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At the end of 2002, b2/cafelog, or simply B2, an open source web news and blogging tool, which generated pages dynamically from the contents of its MySQL database, was abandoned by its creator. Early 2003, Matt Mullenweg posted a couple of paragraphs on his blog showing interest in forking that code and building something better. Mike Little was the only one to comment showing interest.
And thus Mullenweg and Little became the co-founders of what would become known as WordPress.
The first official version of WordPress launched in May 2003. Now a third of the world’s websites are built on WordPress — and more than half of all CMSes — supported by over a hundred different languages — all translated by volunteers! — and more than 50,000 plugins. Sixteen years later, it remains one of the most successful, most inclusive open source community-developed software projects of all time.
For this episode of InApps Makers podcast, recorded at London’s Afrotech Fest, we spoke with Little about how this community came about and how it continues to thrive. A community this large isn’t just founded in code. Translating open source code commits, comments and documentation are ways to overcome the language barrier to get more people access to this massive blogging tool. Anyone can get involved in the design or support of WordPress, as well as in organizing Meetups, conferences and training.
“If you know something about how to use WordPress, you probably know one more thing that somebody who’s just started,” Little said. “And if you’ve helped that one person, you’ve made them better and they now have something they can help somebody else with. You only need to be one step ahead of somebody to be able to help someone else out. You don’t need to be an expert.”
And if you find something inaccurate with the WordPress documentation, all you have to do is log in to fix it.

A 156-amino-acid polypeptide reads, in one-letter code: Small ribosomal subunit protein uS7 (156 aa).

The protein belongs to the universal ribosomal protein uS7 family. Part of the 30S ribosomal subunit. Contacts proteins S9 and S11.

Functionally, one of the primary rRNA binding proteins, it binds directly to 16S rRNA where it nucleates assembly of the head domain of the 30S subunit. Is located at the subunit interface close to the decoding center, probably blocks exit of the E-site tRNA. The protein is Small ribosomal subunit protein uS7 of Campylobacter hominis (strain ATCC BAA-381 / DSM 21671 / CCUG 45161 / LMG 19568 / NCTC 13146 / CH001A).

According to Github’s annual open source survey, the open source community, in general, is actually less diverse than the notoriously un-diverse software industry as a whole. This may be because people from marginalized backgrounds, including women, are less likely to have the free time to do unpaid work. Little believes WordPress stands out from that statistic because he says it has had diversity at its core from the start.
He continued that, as first and foremost a personal publishing tool, WordPress is a way for anyone to have a voice they control on the internet, with complete ownership of their own content, unlike on social media platforms. He also says WordPress empowers many small businesses and side hustles, and the plugins allow communities and non-governmental organizations to grow an online base.
For WordPress, it isn’t about the amount one person contributes, but the amalgamation of all the small contributions of many along the way.
“The most important way [to contribute to WordPress] is whatever is within your skills and ability — and that ability is not just what you can do. It’s whether you have the time to do it as well. Don’t feel that you have to dedicate a huge amount of time. Anything that you can do, whether it’s contributing on the support forums and answering somebody’s question, whether it’s attending a Meetup group and learning something, you most certainly will also get the opportunity to help someone else,” Little said.
Or, he says you can remind people that competitors Wix and Squarespace still own their own platforms, so if people want complete control over their websites and data, they should use WordPress.
Feature image via Pexels.
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